Monday, May 29, 2006

The reservation issue and the media

CNN-IBN's question of the day was "Have the media been one-sided on the reservation issue?". The final tally of the SMS and online poll was: Yes-46% and No-54%.

I just finished watching the program that discussed this question. At the end of it, the anchor, Sagarika Ghose, announced the final tally and declared (and I am paraphrasing here), "Well, 54% are with us".

Strange kind of victory, no? I mean, almost half the people said your coverage was biased ...

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The program featured Shivam Vij (aka Albert Krishna Ali) as a citizen journalist (his picture appeared on the screen for a microsecond), and showed a video clipping of a pro-reservation march through AIIMS. [Update: Albert gives us the story behind how he and his TV footage of the pro-reservation rally made it to this show Face the Nation.]

Among the panelists on Ghose's program was Purushottam Agrawal of JNU (whose affirmative action plan was featured in this post). Surprisingly, he lauded the media for their coverage of the reservation issue; however, when he explained further, it was clear that he was impressed by the fact that the media underplayed the two self-immolation attempts.

More substantive was the participation of Vinod Mehta, the editor of Outlook, who came out strongly against the media. He said he was aghast when a TV channel aired a live program with the anti-reservation protestors; the anchor was discussing -- and in a way egging them on about -- how they can do a Rang De Basanti on Arjun Singh! His second accusation was this: in our merit obsessed society, why did the media miss covering the fact that the elite universities in the US (Harvard, Yale, Princeton) are known so much for their excellence while also pursuing affirmative action? Finally, he accused the media of lack of balance, and termed them unprofessional. His was the only real, meaningful contribution to the program.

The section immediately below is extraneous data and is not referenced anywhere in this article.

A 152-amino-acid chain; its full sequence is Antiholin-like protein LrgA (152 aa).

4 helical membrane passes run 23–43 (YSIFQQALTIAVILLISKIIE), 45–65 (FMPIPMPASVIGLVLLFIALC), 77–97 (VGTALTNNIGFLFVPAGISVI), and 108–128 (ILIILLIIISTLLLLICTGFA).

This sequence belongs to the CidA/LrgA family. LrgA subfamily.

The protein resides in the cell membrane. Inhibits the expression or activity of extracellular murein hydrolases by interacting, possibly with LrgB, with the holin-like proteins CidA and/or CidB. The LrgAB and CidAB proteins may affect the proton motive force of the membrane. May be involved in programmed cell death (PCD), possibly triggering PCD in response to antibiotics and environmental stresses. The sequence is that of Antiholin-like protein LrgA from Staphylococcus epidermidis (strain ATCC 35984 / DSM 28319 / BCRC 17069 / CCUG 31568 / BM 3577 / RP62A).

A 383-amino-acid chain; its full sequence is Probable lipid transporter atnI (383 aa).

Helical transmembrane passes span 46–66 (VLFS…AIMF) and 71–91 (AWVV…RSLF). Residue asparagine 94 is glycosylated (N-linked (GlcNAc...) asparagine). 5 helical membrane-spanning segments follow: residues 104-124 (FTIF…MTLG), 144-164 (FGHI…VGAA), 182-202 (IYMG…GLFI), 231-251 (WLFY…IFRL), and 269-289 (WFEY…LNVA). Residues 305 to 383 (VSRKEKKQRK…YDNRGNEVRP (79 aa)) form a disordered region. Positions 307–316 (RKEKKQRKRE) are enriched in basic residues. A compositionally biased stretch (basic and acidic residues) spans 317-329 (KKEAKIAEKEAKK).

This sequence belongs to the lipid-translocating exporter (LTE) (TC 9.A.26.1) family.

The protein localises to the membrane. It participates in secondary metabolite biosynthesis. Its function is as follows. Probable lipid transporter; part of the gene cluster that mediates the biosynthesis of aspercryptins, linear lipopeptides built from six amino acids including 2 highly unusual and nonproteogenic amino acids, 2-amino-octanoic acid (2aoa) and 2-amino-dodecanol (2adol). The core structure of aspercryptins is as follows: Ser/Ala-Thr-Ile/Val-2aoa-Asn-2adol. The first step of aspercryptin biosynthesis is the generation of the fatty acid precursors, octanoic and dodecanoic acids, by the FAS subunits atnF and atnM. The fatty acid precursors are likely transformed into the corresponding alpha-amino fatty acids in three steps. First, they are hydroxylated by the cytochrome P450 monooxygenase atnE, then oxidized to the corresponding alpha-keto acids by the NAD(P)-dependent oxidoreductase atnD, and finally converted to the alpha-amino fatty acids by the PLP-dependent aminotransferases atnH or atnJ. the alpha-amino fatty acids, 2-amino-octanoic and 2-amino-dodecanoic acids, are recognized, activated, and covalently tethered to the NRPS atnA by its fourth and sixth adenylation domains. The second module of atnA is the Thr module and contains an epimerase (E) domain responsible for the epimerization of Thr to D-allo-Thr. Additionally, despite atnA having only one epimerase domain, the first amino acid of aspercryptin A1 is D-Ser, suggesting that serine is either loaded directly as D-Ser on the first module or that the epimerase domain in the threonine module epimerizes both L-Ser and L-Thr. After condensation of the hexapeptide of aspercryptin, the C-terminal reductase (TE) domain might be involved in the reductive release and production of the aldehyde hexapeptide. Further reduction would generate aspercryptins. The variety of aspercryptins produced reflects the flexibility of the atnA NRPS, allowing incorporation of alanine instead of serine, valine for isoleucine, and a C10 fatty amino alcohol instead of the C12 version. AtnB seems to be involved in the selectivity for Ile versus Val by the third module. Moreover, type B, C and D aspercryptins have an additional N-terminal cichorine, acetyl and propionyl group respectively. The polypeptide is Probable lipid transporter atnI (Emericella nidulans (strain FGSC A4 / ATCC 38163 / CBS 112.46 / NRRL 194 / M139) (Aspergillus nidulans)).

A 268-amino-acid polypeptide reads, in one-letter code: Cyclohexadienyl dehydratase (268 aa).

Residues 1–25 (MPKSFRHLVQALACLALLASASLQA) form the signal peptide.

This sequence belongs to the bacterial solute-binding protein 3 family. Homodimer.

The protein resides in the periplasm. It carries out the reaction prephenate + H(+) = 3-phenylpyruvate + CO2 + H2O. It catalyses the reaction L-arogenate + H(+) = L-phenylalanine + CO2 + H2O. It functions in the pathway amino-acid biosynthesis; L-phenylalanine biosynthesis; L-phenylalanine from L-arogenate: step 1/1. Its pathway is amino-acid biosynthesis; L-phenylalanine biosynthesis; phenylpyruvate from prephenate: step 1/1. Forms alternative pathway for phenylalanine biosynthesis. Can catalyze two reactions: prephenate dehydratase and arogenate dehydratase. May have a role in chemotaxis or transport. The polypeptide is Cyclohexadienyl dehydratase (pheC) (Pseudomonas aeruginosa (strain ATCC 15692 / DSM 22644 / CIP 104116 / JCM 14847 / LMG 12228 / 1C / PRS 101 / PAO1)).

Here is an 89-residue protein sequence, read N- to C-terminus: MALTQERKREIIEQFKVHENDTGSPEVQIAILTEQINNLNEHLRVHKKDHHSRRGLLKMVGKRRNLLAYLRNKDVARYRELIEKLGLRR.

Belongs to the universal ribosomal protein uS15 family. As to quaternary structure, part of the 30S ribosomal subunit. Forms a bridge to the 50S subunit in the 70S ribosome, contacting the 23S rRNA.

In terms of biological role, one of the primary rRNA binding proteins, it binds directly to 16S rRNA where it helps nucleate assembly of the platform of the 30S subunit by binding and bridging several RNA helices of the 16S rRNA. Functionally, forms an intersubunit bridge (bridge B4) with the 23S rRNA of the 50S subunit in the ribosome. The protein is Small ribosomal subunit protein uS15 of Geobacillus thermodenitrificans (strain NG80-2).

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I too did a post on CNN-IBN's bias over at How the Other Half Lives.


  1. Anonymous said...

    It is preposterous that people are still trying to equate AA with reservations. There is no parallel either in form, intent, goal, results or implementation. Most importantly size, it never exceeds perhaps 5% in elite institutes in the US.

  2. Anonymous said...

    intent, goal, results are equal

    Form and Implementation are not at all equal

    For once, the white doctors in America never said that they will commit suicide if blacks are helped to come up.

    And then AMerica fortunately did not have incompetent teachers who say that they cannot teach a student who has scored lesser marks in entrance

  3. Anonymous said...

    Dear Barbarindian:
    1. Slavery in US which resulted in instituionalized discrimination happened over 200 years. Discrimination in India, based on caste lines, institutionalized into Hinduism happened over 2000 years.
    2. Population of Blacks in US is around 10%, population of SC/ST/OBC is anywhere between 60-75%.
    3. Affirmative Action was in effect for nearly 30 years. Though it is not mandatory any more, majority of the institutions and industry continue to keep this in effect. Reservations has been in effect for nearly 60 years for SC/ST and 30 years or less for OBC.

    Finally, both have same intention. To promote oppressed.


  4. Anonymous said...

    actually AA have a far more deeper reacher. It is mandatory that even contractors and sub-contractors of federal govt ensure inclusive representations in their workforce. Further, there is something called set aside funds which ensures certain percentage of contracts go to minority contractors...... this was something envisages in the bhopal declaration... but still our AA remains restricted to education and govt emp....